Once you have your data, you’ll need to score your records based on the three categories. For each category, divide your dataset into fifths, giving the best fifth a score of 5, with the subsequent fifths scored from 4 to 1. For instance, if you sort the last gift date in descending order, your top fifth – the donors who have given most recently, would receive a score of 5. Repeat the process with the total number of gifts (frequency) and lifetime giving (monetary). In the case of lifetime giving, you may prefer to divide that figure by the number of gifts and use the average gift for your scoring. Once you’ve scored each variable, combine them to create your final score. The easiest way to do this would be to adjoin the three numbers to create the final score (ex. 555, 444, 333, etc.).
Now that you’ve scored your records, sort them by their final score and check out the results. Perhaps you’ll find some surprises. It’s all good if it improves your understanding of your donor pool.
RFM analysis operates on the Pareto principle, or the 80/20 rule. For our purpose, it would suggest that 80% of our gifts come from 20% of our donors. Knowing your 20% is critical. Keeping this group happy will obviously have long term benefits for your organization, as long as you don’t give them too much attention. But don’t stop here; there are other donors to consider.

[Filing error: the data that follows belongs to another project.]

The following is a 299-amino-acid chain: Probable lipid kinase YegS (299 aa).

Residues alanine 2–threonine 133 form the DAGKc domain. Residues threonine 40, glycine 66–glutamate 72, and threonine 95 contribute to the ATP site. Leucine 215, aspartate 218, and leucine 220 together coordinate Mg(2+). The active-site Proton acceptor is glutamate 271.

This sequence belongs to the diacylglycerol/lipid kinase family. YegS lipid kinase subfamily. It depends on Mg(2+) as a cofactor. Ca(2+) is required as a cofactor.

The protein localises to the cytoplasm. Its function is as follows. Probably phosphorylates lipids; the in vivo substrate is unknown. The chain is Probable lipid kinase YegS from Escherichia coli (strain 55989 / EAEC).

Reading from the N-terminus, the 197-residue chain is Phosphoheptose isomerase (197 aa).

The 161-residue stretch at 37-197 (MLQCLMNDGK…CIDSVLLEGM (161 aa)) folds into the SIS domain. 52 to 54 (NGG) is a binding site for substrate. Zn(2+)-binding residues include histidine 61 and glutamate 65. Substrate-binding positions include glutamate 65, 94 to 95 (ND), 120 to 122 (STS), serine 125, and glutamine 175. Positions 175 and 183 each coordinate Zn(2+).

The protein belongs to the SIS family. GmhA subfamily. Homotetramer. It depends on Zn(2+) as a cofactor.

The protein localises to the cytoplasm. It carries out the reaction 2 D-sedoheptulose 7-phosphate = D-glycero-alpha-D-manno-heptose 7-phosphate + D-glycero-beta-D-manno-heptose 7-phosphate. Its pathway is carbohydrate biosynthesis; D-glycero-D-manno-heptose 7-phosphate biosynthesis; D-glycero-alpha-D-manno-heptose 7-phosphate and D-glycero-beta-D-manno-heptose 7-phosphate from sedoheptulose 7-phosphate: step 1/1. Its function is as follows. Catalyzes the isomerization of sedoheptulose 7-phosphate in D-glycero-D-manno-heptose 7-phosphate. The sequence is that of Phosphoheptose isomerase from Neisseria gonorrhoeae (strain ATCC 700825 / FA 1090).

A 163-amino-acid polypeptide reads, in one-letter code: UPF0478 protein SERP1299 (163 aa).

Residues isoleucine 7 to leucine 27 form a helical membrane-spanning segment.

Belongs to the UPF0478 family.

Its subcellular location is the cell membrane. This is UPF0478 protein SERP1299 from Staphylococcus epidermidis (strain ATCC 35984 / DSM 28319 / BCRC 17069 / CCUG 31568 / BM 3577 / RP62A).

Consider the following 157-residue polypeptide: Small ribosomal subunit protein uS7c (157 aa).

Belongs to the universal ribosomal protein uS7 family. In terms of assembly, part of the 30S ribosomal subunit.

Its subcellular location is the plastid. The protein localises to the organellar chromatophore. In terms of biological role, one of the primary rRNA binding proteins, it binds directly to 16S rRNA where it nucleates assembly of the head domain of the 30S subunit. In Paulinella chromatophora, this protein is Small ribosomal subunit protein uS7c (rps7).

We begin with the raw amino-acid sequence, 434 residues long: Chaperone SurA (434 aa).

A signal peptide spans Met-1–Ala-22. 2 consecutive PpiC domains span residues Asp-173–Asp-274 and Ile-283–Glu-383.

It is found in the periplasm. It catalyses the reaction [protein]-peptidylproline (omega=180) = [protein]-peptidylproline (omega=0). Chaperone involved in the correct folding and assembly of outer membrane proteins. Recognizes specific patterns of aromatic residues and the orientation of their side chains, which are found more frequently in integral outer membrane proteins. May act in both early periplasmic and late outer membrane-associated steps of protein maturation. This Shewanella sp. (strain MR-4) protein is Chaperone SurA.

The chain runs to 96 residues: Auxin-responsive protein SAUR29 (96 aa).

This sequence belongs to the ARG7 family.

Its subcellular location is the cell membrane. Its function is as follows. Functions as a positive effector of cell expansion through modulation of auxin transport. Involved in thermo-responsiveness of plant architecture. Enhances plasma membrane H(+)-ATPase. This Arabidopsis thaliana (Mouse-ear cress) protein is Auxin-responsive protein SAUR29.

Now, you might be asking “What about the remaining 80%?” It’s a good question, because it doesn’t make sense to cast them aside. Take the time to become familiar with the other segments and develop strategies for these groups as well. For instance, how can you motivate new donors to give again? How can you encourage loyal donors to increase their giving? How can you re-engage lapsed donors? Knowing these subsets allows you to better target them based on their behavior. Ultimately, you can craft your message to these groups more efficiently.
As I mentioned, our three variables, and what they tell us about the donor, make RFM analysis an exercise in predicting which group of people are most likely to give again. That said, it does lack the flair of a more sophisticated predictive model, which would entail the use of many more variables. However, the usefulness of your RFM analysis is ongoing. The more you learn about your top donors, the more adept you’ll become at identifying similar prospects. You may not be as quick as an algorithm, but your institutional knowledge is extremely valuable. Take the time to consider the following about your best donors:
- How old are they?
- What is their marital status?
- Where do they live?
- Where do they work?
- In which industry do they work?
- What are their job titles?
- How large was their first gift?
I could go on, but you get the point. Exploring the data on your top givers will improve your ability to recognize and efficiently target promising new donors.
Your ability to analyze the information you have available is a critical component to retaining donors and discovering prospects. Regardless of resources, we all need a way to recognize what the data tells us. Applying RFM analysis is a great place to start; it might even whet your appetite for other data strategies. Once you start using analytics to discover insight in your data, you’ll find answers to questions you might not even have thought to ask!